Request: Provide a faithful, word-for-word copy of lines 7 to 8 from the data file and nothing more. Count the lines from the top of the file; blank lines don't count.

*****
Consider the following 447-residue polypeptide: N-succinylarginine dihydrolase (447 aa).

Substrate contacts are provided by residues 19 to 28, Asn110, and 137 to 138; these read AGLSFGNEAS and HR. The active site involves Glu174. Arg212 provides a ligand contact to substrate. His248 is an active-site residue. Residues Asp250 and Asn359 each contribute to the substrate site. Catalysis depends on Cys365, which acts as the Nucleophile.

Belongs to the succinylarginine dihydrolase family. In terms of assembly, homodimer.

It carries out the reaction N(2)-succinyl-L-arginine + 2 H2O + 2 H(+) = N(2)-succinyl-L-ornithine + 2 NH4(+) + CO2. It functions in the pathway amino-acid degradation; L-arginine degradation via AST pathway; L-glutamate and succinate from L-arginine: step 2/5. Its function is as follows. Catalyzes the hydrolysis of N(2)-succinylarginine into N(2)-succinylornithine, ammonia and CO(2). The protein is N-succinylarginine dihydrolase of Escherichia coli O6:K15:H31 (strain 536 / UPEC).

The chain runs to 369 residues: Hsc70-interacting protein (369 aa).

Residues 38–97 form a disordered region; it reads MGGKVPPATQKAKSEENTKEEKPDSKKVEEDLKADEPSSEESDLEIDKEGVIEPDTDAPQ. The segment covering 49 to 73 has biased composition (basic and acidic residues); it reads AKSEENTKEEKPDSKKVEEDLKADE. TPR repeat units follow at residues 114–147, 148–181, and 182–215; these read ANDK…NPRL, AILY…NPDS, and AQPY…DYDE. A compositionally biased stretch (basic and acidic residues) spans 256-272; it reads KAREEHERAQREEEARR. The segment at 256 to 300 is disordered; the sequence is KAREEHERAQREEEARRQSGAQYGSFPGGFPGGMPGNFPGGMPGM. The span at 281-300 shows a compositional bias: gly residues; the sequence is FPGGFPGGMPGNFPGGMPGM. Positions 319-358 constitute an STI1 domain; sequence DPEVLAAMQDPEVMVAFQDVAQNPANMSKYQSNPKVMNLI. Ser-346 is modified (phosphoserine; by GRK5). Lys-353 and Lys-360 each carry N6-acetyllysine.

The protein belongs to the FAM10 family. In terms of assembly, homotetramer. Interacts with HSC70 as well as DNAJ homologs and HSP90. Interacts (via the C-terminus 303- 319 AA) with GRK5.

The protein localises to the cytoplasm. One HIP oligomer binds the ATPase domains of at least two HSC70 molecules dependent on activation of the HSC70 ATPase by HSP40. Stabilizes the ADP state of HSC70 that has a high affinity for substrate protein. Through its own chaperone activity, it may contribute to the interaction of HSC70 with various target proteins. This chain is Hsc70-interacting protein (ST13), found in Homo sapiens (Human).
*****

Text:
The protein belongs to the FAM10 family. In terms of assembly, homotetramer. Interacts with HSC70 as well as DNAJ homologs and HSP90. Interacts (via the C-terminus 303- 319 AA) with GRK5.

The protein localises to the cytoplasm. One HIP oligomer binds the ATPase domains of at least two HSC70 molecules dependent on activation of the HSC70 ATPase by HSP40. Stabilizes the ADP state of HSC70 that has a high affinity for substrate protein. Through its own chaperone activity, it may contribute to the interaction of HSC70 with various target proteins. This chain is Hsc70-interacting protein (ST13), found in Homo sapiens (Human).